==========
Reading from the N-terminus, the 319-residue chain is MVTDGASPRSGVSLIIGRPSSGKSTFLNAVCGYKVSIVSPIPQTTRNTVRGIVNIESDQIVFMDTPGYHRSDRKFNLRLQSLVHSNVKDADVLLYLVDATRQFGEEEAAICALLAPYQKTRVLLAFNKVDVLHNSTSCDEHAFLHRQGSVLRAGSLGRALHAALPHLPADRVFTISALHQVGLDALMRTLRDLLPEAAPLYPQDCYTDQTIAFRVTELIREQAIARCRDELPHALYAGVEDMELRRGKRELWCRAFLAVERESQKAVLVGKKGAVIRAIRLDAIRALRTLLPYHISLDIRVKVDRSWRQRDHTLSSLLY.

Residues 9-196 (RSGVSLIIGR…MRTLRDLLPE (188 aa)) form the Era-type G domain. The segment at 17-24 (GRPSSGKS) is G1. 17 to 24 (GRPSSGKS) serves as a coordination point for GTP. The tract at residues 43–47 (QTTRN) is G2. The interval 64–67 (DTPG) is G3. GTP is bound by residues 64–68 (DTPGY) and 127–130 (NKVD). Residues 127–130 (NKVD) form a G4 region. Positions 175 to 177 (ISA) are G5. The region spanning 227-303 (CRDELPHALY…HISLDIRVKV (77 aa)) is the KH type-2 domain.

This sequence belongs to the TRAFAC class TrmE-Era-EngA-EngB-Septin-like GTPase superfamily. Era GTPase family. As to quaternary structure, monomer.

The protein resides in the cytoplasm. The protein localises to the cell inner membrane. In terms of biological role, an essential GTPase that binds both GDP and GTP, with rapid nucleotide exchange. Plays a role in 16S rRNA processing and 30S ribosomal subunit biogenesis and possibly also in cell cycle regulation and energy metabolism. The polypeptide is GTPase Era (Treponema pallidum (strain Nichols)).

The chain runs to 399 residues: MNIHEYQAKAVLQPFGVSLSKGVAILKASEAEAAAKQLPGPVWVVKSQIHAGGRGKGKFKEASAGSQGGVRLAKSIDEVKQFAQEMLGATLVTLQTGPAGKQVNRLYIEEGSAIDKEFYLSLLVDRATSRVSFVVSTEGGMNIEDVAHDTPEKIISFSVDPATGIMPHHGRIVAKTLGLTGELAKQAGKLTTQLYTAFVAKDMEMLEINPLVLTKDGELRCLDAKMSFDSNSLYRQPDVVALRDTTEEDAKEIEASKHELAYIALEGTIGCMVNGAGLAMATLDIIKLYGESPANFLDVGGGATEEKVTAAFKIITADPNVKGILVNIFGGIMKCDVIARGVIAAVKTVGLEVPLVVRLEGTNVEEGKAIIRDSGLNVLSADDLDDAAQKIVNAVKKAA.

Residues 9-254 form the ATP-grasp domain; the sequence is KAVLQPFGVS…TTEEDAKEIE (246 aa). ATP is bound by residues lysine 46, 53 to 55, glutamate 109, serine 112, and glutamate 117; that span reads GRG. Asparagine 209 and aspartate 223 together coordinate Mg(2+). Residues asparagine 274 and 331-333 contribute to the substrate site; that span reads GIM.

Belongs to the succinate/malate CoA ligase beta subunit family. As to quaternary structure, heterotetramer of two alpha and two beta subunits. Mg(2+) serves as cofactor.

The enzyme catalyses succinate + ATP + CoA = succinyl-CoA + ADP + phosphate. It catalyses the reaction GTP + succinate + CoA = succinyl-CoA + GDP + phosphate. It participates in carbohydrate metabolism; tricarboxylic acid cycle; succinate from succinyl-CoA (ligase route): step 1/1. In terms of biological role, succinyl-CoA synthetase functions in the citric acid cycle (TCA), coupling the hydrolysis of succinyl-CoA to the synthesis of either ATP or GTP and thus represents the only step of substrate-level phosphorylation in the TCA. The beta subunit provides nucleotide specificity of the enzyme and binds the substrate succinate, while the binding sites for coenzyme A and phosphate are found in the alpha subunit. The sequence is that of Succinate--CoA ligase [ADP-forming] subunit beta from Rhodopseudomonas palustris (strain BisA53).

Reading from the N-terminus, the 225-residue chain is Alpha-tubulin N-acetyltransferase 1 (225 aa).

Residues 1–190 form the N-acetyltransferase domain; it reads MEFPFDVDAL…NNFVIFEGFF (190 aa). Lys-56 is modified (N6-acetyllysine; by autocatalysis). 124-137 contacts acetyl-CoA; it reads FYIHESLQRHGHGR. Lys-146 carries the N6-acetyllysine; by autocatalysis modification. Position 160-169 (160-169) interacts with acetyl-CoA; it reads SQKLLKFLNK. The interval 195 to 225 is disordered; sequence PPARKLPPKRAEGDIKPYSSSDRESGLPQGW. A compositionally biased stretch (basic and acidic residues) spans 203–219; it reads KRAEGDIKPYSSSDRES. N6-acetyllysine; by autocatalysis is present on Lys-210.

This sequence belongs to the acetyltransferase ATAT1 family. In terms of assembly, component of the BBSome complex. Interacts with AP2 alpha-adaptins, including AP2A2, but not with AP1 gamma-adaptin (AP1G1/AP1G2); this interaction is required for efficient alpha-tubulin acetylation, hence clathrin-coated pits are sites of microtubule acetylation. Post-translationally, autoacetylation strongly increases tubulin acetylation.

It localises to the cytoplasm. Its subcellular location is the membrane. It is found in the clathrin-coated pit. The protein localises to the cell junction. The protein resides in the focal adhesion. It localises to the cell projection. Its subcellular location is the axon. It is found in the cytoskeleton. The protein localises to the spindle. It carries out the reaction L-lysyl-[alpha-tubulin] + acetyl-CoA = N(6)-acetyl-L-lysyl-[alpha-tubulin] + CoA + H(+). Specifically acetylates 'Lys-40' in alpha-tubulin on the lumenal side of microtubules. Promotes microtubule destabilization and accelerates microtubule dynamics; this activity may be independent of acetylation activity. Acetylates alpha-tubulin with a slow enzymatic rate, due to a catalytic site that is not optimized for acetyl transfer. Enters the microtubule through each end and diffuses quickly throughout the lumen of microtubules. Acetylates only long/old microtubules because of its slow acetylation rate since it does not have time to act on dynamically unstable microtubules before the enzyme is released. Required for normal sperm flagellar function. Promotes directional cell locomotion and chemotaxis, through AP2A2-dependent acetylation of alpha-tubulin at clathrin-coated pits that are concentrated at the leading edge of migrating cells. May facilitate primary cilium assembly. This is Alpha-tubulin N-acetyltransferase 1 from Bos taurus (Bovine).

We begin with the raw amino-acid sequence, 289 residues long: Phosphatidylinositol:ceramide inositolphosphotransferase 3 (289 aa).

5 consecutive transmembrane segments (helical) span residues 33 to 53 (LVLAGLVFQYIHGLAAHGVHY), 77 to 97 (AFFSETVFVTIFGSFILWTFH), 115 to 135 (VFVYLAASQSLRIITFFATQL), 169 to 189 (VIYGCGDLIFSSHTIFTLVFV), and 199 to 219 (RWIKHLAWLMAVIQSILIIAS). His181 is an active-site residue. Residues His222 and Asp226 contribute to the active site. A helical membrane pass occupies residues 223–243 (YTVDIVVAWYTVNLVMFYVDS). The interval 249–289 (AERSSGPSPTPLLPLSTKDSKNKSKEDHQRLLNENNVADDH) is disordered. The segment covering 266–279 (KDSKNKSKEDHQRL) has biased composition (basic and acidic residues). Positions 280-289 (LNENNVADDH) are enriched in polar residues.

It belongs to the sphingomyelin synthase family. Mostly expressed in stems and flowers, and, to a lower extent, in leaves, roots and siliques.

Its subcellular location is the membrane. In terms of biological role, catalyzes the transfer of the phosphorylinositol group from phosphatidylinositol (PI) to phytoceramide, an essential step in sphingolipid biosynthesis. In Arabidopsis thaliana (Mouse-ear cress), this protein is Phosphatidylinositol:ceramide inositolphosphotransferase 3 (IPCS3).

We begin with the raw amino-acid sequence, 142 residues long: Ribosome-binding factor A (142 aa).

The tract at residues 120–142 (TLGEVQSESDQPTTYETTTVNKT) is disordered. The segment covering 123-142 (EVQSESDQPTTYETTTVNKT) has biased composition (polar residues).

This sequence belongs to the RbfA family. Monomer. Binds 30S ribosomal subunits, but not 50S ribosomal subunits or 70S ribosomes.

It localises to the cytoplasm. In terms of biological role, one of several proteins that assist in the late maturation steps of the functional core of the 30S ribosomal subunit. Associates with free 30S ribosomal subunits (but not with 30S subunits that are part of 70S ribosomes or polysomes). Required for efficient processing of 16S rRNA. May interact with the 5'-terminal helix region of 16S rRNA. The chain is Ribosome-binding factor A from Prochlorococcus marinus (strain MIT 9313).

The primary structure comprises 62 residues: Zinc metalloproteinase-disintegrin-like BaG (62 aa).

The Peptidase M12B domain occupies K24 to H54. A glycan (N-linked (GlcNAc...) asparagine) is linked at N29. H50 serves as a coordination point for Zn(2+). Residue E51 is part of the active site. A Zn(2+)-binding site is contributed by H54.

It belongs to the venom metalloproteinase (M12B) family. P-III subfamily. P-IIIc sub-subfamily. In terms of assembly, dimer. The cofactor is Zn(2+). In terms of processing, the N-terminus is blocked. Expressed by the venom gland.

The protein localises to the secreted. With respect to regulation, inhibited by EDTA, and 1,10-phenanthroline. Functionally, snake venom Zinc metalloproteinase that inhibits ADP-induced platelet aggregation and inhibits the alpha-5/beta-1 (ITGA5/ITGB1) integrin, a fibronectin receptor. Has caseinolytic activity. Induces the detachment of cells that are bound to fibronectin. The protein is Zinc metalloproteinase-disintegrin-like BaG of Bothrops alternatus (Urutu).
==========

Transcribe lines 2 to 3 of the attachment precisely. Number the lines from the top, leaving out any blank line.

Residues 9-196 (RSGVSLIIGR…MRTLRDLLPE (188 aa)) form the Era-type G domain. The segment at 17-24 (GRPSSGKS) is G1. 17 to 24 (GRPSSGKS) serves as a coordination point for GTP. The tract at residues 43–47 (QTTRN) is G2. The interval 64–67 (DTPG) is G3. GTP is bound by residues 64–68 (DTPGY) and 127–130 (NKVD). Residues 127–130 (NKVD) form a G4 region. Positions 175 to 177 (ISA) are G5. The region spanning 227-303 (CRDELPHALY…HISLDIRVKV (77 aa)) is the KH type-2 domain.

This sequence belongs to the TRAFAC class TrmE-Era-EngA-EngB-Septin-like GTPase superfamily. Era GTPase family. As to quaternary structure, monomer.